Geography is a science that has fallen on hard times. It has been overwhelmed by the exuberant technology in our daily lives. The news always shows a map of the area being discussed; children no longer memorize capital cities, just how to find them on the Internet. Even taxi drivers don’t know their immediate ...

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3. The Anatomy of Inequality

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pp. 27-83

When the J. W. Powell tried to berth the ship in Las Palmas, the port authority denied entry, on instructions from the military authorities. This denial was unusual in the history of this or any other Spanish port, and even more so considering that the ship carried the U.S. flag and was registered in Galveston, Texas. ...

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4. How Is a Step Built?

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pp. 84-97

The Canary Islands are a Spanish archipelago of seven islands in the Atlantic Ocean, off the coast of Western Sahara (formerly Spanish Sahara; now contested between Morocco and the Polisario Front). It is southwest of Europe, at the same latitude as Miami. This means that life in the archipelago is centered on tourism ...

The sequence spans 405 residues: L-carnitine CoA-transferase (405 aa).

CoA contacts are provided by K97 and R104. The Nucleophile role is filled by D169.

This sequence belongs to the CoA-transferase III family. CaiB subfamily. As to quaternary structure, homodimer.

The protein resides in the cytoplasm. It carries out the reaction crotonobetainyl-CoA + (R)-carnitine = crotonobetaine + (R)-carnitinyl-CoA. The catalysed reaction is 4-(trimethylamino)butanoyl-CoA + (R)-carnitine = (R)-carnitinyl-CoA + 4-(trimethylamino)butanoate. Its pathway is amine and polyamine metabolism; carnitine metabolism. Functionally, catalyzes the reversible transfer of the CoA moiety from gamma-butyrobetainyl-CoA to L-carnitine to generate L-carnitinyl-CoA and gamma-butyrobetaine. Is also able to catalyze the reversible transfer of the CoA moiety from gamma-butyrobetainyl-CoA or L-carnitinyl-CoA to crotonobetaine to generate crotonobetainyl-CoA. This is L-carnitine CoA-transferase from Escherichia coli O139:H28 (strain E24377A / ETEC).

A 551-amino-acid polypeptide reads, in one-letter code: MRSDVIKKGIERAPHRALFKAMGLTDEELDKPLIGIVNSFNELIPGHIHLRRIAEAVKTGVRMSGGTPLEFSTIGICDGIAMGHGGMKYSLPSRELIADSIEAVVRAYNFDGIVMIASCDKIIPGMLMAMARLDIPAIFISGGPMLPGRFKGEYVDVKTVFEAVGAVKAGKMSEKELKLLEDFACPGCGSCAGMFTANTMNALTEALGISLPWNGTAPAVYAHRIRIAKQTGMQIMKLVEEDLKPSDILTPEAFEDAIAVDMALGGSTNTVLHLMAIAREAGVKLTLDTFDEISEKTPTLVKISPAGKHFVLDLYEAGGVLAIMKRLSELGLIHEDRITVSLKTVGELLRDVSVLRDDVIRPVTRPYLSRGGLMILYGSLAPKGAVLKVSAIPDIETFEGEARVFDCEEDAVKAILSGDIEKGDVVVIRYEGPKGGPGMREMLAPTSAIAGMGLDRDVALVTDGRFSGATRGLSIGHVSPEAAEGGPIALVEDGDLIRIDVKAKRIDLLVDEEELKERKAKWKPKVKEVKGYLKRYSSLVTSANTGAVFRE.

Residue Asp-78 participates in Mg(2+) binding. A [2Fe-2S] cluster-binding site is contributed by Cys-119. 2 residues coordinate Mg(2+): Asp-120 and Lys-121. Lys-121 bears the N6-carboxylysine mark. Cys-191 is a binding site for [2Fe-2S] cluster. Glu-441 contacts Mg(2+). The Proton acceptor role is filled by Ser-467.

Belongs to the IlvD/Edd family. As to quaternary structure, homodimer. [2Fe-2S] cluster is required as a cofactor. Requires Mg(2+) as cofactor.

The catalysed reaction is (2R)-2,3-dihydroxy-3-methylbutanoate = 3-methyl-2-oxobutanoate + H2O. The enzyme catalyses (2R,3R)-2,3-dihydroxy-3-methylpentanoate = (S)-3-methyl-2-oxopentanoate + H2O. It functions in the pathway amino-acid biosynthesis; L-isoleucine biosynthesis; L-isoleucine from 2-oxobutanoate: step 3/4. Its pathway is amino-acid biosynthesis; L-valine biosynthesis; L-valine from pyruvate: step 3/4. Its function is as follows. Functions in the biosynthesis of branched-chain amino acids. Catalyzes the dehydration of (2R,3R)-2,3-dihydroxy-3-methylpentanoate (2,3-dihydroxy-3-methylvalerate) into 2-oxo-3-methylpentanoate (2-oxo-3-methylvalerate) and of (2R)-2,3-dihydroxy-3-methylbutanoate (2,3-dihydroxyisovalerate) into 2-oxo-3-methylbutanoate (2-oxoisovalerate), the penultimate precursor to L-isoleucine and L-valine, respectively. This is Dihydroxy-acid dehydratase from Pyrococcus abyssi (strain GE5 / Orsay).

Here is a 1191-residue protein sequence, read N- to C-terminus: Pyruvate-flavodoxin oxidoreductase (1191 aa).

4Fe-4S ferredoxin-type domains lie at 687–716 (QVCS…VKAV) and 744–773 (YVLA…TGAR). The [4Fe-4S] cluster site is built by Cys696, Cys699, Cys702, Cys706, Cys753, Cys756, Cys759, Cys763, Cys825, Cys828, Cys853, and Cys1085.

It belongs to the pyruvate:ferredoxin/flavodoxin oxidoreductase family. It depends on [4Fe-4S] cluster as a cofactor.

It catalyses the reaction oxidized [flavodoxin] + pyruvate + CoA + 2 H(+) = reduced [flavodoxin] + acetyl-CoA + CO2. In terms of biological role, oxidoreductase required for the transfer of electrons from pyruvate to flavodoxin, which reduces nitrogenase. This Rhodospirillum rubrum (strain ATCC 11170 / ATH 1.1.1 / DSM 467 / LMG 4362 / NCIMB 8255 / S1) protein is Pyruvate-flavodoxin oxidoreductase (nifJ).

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5. How Can a Step Be Reduced?

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pp. 98-129

Being richer than the country next door causes similar problems for almost all nations that are in this situation: the problems generated by wealth interfere with its enjoyment. All that’s left is its possession. This is just the opposite of Michel de Montaigne’s recommendation in his essay about inequality, where he states ...

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6. Conclusion: The Step

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pp. 130-134

There is illegal immigration from the poor country to the rich country on all of these borders. On almost all of them the poor country is a significant producer of drugs and has large networks of narcotics trafficking. The majority of these borders have territorial disputes, as their economic differences are always ...

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7. Afterword: Frontiers without Borders

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pp. 135-142

When Michael Jackson wanted to make a video of his social protest song “They Don’t Care about Us,” he went to Brazil. He wanted to find a thousand poor people in the most abandoned place in the developed world. It was 1996, and to do the shoot he went to Rio de Janeiro, one of the few places on earth where misery ...

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Appendix: The World’s Economic Step

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pp. 143-150

Calculations of the world’s economic step are based on GDP per capita data (in U.S. dollars) for 2004 from the International Monetary Fund, available on its Web site under “World Economic Outlook” (WEO). The IMF does not offer data for countries such as Afghanistan and North Korea, which are likely to have an elevated ...


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pp. 151-158


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pp. 159-164


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pp. 165-169

E-ISBN-13: 9780816508396
Print-ISBN-13: 9780816529322

Publication Year: 2011